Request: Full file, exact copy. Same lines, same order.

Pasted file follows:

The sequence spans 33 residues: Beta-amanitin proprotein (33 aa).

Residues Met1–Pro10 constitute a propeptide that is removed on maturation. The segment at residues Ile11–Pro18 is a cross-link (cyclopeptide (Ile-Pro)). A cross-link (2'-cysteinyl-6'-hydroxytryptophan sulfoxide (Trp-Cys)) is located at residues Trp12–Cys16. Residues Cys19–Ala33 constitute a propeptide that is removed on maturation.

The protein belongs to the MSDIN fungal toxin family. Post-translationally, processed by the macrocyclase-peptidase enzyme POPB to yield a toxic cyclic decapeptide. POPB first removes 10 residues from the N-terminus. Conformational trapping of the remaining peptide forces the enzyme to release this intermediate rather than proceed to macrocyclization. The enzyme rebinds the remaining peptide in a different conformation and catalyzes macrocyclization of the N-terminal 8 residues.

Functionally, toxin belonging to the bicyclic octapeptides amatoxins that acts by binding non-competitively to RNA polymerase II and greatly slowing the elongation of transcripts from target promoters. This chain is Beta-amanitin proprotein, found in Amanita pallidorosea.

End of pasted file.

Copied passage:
The sequence spans 33 residues: Beta-amanitin proprotein (33 aa).

Residues Met1–Pro10 constitute a propeptide that is removed on maturation. The segment at residues Ile11–Pro18 is a cross-link (cyclopeptide (Ile-Pro)). A cross-link (2'-cysteinyl-6'-hydroxytryptophan sulfoxide (Trp-Cys)) is located at residues Trp12–Cys16. Residues Cys19–Ala33 constitute a propeptide that is removed on maturation.

The protein belongs to the MSDIN fungal toxin family. Post-translationally, processed by the macrocyclase-peptidase enzyme POPB to yield a toxic cyclic decapeptide. POPB first removes 10 residues from the N-terminus. Conformational trapping of the remaining peptide forces the enzyme to release this intermediate rather than proceed to macrocyclization. The enzyme rebinds the remaining peptide in a different conformation and catalyzes macrocyclization of the N-terminal 8 residues.

Functionally, toxin belonging to the bicyclic octapeptides amatoxins that acts by binding non-competitively to RNA polymerase II and greatly slowing the elongation of transcripts from target promoters. This chain is Beta-amanitin proprotein, found in Amanita pallidorosea.